Advertisement

Effects of feeding duration, implant dose, and terminal window duration on growth performance and carcass characteristics of feedyard steers and heifers

      ABSTRACT

      Objective

      Our objective was to evaluate effects of feeding duration (days on feed, DOF), terminal window (TW), and implant program dose on growth performance and carcass characteristics of beef steers and heifers.

      Materials and Methods

      Heifers in Exp. 1 (n = 3,360; 351 ± 31 kg) and Exp. 2 (n = 3,778; 310 ± 28 kg) were used in randomized complete block designs with 3 × 2 factorial treatment arrangements. In Exp. 1, factor 1 was DOF (139, 162, and 183) and factor 2 was TW (60 or 100). In Exp. 2, factor 1 was implant program {(1) IH/H—Component TE-IH with Tylan on d 0 followed by a Component TE-H with Tylan [140 mg of trenbolone acetate (TBA):14 mg of estradiol; Elanco], (2) IH/200—Component TE-IH with Tylan on d 0 followed by a Component TE-200 with Tylan, and (3) 200/200—Component TE-200 with Tylan on d 0 and at reimplant} and factor 2 was TW (60 or 100). In Exp. 3, feedlot data from an industry database (Benchmark, Elanco Knowledge Solutions, Kansas City, KS) was used in an observational study and organized by sex and implant program [steers = IS/200 (total of 280 mg of TBA and 36 mg of estradiol), XS (200 mg of TBA and 40 mg of estradiol), and 200/200 (a total dose of 400 mg of TBA and 40 to 56 mg of estradiol or estradiol benzoate); heifers = IH/200 (total of 280 mg of TBA and 28 mg of estradiol) and 200/200]. Repeated-measure and nonlinear broken-slope models were used to evaluate TW on live performance.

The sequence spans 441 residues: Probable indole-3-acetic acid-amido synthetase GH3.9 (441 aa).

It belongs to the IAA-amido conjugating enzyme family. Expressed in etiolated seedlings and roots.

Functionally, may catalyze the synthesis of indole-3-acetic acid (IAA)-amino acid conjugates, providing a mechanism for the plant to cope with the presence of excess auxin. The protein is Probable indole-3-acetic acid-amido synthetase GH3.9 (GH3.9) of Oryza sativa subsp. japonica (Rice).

Results and Discussion